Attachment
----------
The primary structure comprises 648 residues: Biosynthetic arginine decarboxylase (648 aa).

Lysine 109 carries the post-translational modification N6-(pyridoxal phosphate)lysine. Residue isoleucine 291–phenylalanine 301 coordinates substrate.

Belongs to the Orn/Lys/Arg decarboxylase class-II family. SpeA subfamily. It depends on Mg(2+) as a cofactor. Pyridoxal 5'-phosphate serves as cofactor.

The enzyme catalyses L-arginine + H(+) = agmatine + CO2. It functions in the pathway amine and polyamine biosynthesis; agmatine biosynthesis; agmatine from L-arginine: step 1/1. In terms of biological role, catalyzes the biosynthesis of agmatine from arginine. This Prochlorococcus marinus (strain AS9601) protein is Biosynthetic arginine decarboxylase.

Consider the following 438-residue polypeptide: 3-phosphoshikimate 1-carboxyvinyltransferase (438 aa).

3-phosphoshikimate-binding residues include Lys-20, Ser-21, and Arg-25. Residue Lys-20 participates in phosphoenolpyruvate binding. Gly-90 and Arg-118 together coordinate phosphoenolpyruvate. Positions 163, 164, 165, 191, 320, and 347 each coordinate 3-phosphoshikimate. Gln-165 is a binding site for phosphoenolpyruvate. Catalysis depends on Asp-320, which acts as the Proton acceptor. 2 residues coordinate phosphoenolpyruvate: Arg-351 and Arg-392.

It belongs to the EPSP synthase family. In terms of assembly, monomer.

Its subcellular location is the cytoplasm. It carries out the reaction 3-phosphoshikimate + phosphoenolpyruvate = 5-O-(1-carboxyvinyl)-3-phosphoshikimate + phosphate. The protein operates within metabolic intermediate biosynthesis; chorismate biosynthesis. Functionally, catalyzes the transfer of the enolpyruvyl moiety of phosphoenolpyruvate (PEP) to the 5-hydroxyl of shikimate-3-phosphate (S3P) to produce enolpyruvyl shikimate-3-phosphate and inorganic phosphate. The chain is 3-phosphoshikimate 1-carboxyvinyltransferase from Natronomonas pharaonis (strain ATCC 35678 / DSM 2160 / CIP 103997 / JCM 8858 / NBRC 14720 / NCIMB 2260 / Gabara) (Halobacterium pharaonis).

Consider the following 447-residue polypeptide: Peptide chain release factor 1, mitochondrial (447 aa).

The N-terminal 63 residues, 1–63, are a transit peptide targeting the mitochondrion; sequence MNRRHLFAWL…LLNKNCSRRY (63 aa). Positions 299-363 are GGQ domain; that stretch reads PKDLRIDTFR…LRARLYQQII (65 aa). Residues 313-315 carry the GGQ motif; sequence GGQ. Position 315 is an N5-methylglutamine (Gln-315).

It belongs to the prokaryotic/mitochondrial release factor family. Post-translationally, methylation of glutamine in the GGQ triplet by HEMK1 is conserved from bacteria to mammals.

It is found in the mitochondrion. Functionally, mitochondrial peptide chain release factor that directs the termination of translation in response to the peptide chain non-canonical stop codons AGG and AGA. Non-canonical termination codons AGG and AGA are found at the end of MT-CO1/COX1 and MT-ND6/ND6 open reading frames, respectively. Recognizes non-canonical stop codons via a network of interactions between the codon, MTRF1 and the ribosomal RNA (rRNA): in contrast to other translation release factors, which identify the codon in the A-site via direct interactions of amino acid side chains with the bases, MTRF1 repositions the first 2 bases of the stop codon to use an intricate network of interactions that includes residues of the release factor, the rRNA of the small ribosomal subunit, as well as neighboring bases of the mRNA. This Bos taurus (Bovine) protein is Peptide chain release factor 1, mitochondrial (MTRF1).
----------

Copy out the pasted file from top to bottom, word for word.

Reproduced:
The primary structure comprises 648 residues: Biosynthetic arginine decarboxylase (648 aa).

Lysine 109 carries the post-translational modification N6-(pyridoxal phosphate)lysine. Residue isoleucine 291–phenylalanine 301 coordinates substrate.

Belongs to the Orn/Lys/Arg decarboxylase class-II family. SpeA subfamily. It depends on Mg(2+) as a cofactor. Pyridoxal 5'-phosphate serves as cofactor.

The enzyme catalyses L-arginine + H(+) = agmatine + CO2. It functions in the pathway amine and polyamine biosynthesis; agmatine biosynthesis; agmatine from L-arginine: step 1/1. In terms of biological role, catalyzes the biosynthesis of agmatine from arginine. This Prochlorococcus marinus (strain AS9601) protein is Biosynthetic arginine decarboxylase.

Consider the following 438-residue polypeptide: 3-phosphoshikimate 1-carboxyvinyltransferase (438 aa).

3-phosphoshikimate-binding residues include Lys-20, Ser-21, and Arg-25. Residue Lys-20 participates in phosphoenolpyruvate binding. Gly-90 and Arg-118 together coordinate phosphoenolpyruvate. Positions 163, 164, 165, 191, 320, and 347 each coordinate 3-phosphoshikimate. Gln-165 is a binding site for phosphoenolpyruvate. Catalysis depends on Asp-320, which acts as the Proton acceptor. 2 residues coordinate phosphoenolpyruvate: Arg-351 and Arg-392.

It belongs to the EPSP synthase family. In terms of assembly, monomer.

Its subcellular location is the cytoplasm. It carries out the reaction 3-phosphoshikimate + phosphoenolpyruvate = 5-O-(1-carboxyvinyl)-3-phosphoshikimate + phosphate. The protein operates within metabolic intermediate biosynthesis; chorismate biosynthesis. Functionally, catalyzes the transfer of the enolpyruvyl moiety of phosphoenolpyruvate (PEP) to the 5-hydroxyl of shikimate-3-phosphate (S3P) to produce enolpyruvyl shikimate-3-phosphate and inorganic phosphate. The chain is 3-phosphoshikimate 1-carboxyvinyltransferase from Natronomonas pharaonis (strain ATCC 35678 / DSM 2160 / CIP 103997 / JCM 8858 / NBRC 14720 / NCIMB 2260 / Gabara) (Halobacterium pharaonis).

Consider the following 447-residue polypeptide: Peptide chain release factor 1, mitochondrial (447 aa).

The N-terminal 63 residues, 1–63, are a transit peptide targeting the mitochondrion; sequence MNRRHLFAWL…LLNKNCSRRY (63 aa). Positions 299-363 are GGQ domain; that stretch reads PKDLRIDTFR…LRARLYQQII (65 aa). Residues 313-315 carry the GGQ motif; sequence GGQ. Position 315 is an N5-methylglutamine (Gln-315).

It belongs to the prokaryotic/mitochondrial release factor family. Post-translationally, methylation of glutamine in the GGQ triplet by HEMK1 is conserved from bacteria to mammals.

It is found in the mitochondrion. Functionally, mitochondrial peptide chain release factor that directs the termination of translation in response to the peptide chain non-canonical stop codons AGG and AGA. Non-canonical termination codons AGG and AGA are found at the end of MT-CO1/COX1 and MT-ND6/ND6 open reading frames, respectively. Recognizes non-canonical stop codons via a network of interactions between the codon, MTRF1 and the ribosomal RNA (rRNA): in contrast to other translation release factors, which identify the codon in the A-site via direct interactions of amino acid side chains with the bases, MTRF1 repositions the first 2 bases of the stop codon to use an intricate network of interactions that includes residues of the release factor, the rRNA of the small ribosomal subunit, as well as neighboring bases of the mRNA. This Bos taurus (Bovine) protein is Peptide chain release factor 1, mitochondrial (MTRF1).